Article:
It's important to take good care of your eye after a cornea transplant to help ensure a good recovery and reduce the risk of complications.
Most people have to stay in hospital for a night after a full-thickness cornea transplant (penetrating keratoplasty).
You may be able to go home the same day if you have a partial-thickness transplant.
Your eye may be covered with an eye pad or plastic shield, which is removed the day after the procedure.
When it's taken away, you may find that your sight is blurred. This is normal.
There should not be serious pain after the operation, but there might be some swelling and discomfort.
If you have had an endothelial keratoplasty – a type of partial-thickness transplant that uses an air bubble to hold the donated cornea in place – you may be asked to lie on your back as much as possible in the first few days after surgery.
This can help hold the transplant in the correct place. The air bubble will be absorbed after a few days.
Once you return home after the procedure, you'll need to take good care of your eye.
Some important points to remember include:
You'll usually be given a patch to wear at night for the first few weeks after surgery to help protect your eye.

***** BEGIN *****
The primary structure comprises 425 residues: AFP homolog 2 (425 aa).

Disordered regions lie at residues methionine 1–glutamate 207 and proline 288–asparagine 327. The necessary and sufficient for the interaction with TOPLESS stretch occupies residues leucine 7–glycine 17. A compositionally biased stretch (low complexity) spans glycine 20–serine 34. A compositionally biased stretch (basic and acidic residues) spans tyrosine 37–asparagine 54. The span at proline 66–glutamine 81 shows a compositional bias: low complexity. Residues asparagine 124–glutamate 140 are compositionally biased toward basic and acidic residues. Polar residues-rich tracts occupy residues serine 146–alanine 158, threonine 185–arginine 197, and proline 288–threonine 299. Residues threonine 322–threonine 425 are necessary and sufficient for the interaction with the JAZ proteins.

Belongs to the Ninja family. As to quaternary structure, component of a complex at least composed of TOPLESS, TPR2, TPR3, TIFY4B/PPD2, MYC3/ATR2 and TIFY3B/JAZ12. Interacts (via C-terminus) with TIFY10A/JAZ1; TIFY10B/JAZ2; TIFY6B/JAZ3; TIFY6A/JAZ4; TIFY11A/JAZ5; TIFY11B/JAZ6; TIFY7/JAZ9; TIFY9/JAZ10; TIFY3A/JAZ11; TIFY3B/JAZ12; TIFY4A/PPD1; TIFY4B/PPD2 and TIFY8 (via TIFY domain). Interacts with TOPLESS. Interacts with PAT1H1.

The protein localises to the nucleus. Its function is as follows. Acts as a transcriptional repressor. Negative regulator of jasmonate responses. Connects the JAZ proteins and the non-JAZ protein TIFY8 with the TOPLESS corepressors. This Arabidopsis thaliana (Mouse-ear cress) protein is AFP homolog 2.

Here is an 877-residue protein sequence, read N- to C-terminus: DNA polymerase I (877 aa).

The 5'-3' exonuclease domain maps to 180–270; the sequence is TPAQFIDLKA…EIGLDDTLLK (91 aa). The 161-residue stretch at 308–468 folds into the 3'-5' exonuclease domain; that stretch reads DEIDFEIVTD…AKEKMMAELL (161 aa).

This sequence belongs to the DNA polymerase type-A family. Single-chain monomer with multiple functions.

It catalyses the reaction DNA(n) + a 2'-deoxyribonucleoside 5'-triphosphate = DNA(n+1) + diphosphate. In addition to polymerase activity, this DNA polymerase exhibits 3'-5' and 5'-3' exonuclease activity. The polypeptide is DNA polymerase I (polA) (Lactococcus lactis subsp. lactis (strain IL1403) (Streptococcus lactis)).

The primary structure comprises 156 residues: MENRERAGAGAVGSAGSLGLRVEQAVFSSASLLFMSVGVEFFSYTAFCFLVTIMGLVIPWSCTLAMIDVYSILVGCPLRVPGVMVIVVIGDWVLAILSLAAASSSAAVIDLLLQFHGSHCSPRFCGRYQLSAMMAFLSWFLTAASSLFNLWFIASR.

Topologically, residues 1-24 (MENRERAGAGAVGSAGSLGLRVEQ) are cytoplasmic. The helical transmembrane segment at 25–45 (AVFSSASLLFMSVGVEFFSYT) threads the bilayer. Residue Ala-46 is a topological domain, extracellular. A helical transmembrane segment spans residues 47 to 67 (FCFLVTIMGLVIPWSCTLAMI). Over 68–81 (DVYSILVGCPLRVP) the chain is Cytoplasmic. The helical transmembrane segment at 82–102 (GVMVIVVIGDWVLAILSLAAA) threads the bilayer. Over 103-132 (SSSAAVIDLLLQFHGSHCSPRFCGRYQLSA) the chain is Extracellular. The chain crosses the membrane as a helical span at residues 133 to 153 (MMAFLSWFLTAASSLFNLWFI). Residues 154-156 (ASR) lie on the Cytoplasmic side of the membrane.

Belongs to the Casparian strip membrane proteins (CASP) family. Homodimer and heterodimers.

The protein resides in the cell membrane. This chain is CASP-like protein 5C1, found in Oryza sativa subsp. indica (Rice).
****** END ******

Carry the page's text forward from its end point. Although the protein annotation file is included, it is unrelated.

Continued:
For all types of cornea transplant, you have to use steroid or antibiotic eyedrops daily.
These are normally required for several months, although some people may need to use them for more than a year.
The drops reduce swelling and inflammation, and help prevent infection and rejection.
At first you'll need to attend regular follow-up appointments. These should gradually become less frequent over time.
If stitches were used to hold the transplant in place, these are initially left in place to allow the cornea to heal. They're usually removed after about a year.
The time it takes for your vision to return after a cornea transplant can range from as little as a few weeks up to a year or more.
This largely depends on the specific procedure used. In some cases, your vision may fluctuate between being better or worse before it settles down.
It's likely you'll need corrective lenses (either glasses or contact lenses), even after your vision returns.
In some cases, a small operation called arcuate keratotomy (AK) or laser treatment is used to correct vision problems after your eyes have healed.